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  20.  29
    Alston's Anti-Justificationism as a Strategy to Resolve the Conflict Between Internalism and Externalism.Mohammad Ali Mobini - 2013 - Heythrop Journal 54 (2):197-202.
    After a justificationist period, William P. Alston has tried to eliminate justification from the epistemology of belief. He introduced a list of epistemic desiderata all of which contribute to the positive status of beliefs and none of which has an exclusive and decisive role so that it could be isolated as the property of being justified. Careful examination reveals, however, that this list includes fewer desiderata than advertised. Truth-conducive desiderata are most important for Alston, and these (...)
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  21.  26
    Narrativity and Knowledge.Paisley Livingston - 2009 - Journal of Aesthetics and Art Criticism 67 (1):25-36.
    The ever-expanding literature on narrative reveals a striking divergence of claims about the epistemic valence of narrative. One such claim is the oftstated idea that narratives or stories generate both “hot” and “cold” epistemic irrationality. A familiar, rival claim is that narrative has an exclusive capacity to embody or convey important types of knowledge. Such contrasting contentions are not typically presented as statements about the accidents or effects of particular narratives; the ambition, rather, has been to identify a (...)
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  22. Epistemic Modals.Seth Yalcin - 2007 - Mind 116 (464):983-1026.
    Epistemic modal operators give rise to something very like, but also very unlike, Moore's paradox. I set out the puzzling phenomena, explain why a standard relational semantics for these operators cannot handle them, and recommend an alternative semantics. A pragmatics appropriate to the semantics is developed and interactions between the semantics, the pragmatics, and the definition of consequence are investigated. The semantics is then extended to probability operators. Some problems and prospects for probabilistic representations of content and context are (...)
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  23. A Puzzle About Epistemic Akrasia.Daniel Greco - 2014 - Philosophical Studies 167 (2):201-219.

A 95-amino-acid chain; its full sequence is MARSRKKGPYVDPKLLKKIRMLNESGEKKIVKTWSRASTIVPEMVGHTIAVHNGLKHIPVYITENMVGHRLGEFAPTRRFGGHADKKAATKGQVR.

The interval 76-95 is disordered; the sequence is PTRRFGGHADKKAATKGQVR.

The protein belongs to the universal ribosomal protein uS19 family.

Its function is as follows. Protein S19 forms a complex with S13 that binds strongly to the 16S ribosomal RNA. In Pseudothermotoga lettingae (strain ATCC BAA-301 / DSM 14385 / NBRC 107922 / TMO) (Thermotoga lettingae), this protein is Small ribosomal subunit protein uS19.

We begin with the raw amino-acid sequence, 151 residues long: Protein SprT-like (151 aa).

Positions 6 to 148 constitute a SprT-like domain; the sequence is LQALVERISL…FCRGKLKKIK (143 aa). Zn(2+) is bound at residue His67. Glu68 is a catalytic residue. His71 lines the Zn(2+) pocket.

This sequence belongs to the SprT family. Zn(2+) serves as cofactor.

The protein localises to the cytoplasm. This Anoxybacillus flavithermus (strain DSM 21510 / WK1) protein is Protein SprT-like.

In this paper I will present a puzzle about epistemic akrasia, and I will use that puzzle to motivate accepting some non-standard views about the nature of epistemological judgment. The puzzle is that while it seems obvious that epistemic akrasia must be irrational, the claim that epistemic akrasia is always irrational amounts to the claim that a certain sort of justified false belief—a justified false belief about what one ought to believe—is impossible. But justified false beliefs seem (...)
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  24.  21
    Epistemic Contextualism and Linguistic Behavior.Wesley Buckwalter - 2017 - In Jonathan Jenkins Ichikawa (ed.), The Routledge Handbook of Epistemic Contextualism. New York: Routledge. pp. 44-56.
    Epistemic contextualism is the theory that “knows” is a context sensitive expression. As a linguistic theory, epistemic contextualism is motivated by claims about the linguistic behavior of competent speakers. This chapter reviews evidence in experimental cognitive science for epistemic contextualism in linguistic behavior. This research demonstrates that although some observations that are consistent with epistemic contextualism can be confirmed in linguistic practices, these observations are also equally well explained both by psychological features that do not provide (...)
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  25.  56
    Contextualism About Epistemic Reasons.Daniel Fogal & Kurt Sylvan - 2017 - In Jonathan Jenkins Ichikawa (ed.), The Routledge Handbook of Epistemic Contextualism. Routledge.
    This paper surveys some ways in which epistemic reasons ascriptions (or ERAs) appear to be context-sensitive, and outlines a framework for thinking about the nature of this context-sensitivity that is intimately related to ERAs' explanatory function.
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  26.  87
    Epistemic Instrumentalism, Permissibility, and Reasons for Belief.Asbjørn Steglich-Petersen - forthcoming - In Conor McHugh, Jonathan Way & Daniel Whiting (eds.), Normativity: Epistemic and Practical. Oxford University Press.
    Epistemic instrumentalists seek to understand the normativity of epistemic norms on the model practical instrumental norms governing the relation between aims and means. Non-instrumentalists often object that this commits instrumentalists to implausible epistemic assessments. I argue that this objection presupposes an implausibly strong interpretation of epistemic norms. Once we realize that epistemic norms should be understood in terms of permissibility rather than obligation, and that evidence only occasionally provide normative reasons for belief, an instrumentalist account (...)
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  27. Epistemic Value and the Jamesian Goals.Sophie Horowitz - forthcoming - In Jeffrey Dunn Kristoffer Ahlstrom-Vij (ed.), Epistemic Consequentialism. Oxford University Press.
    William James famously tells us that there are two main goals for rational believers: believing truth and avoiding error. I argues that epistemic consequentialism—in particular its embodiment in epistemic utility theory—seems to be well positioned to explain how epistemic agents might permissibly weight these goals differently and adopt different credences as a result. After all, practical versions of consequentialism render it permissible for agents with different goals to act differently in the same situation. -/- Nevertheless, I argue (...)
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  28.  44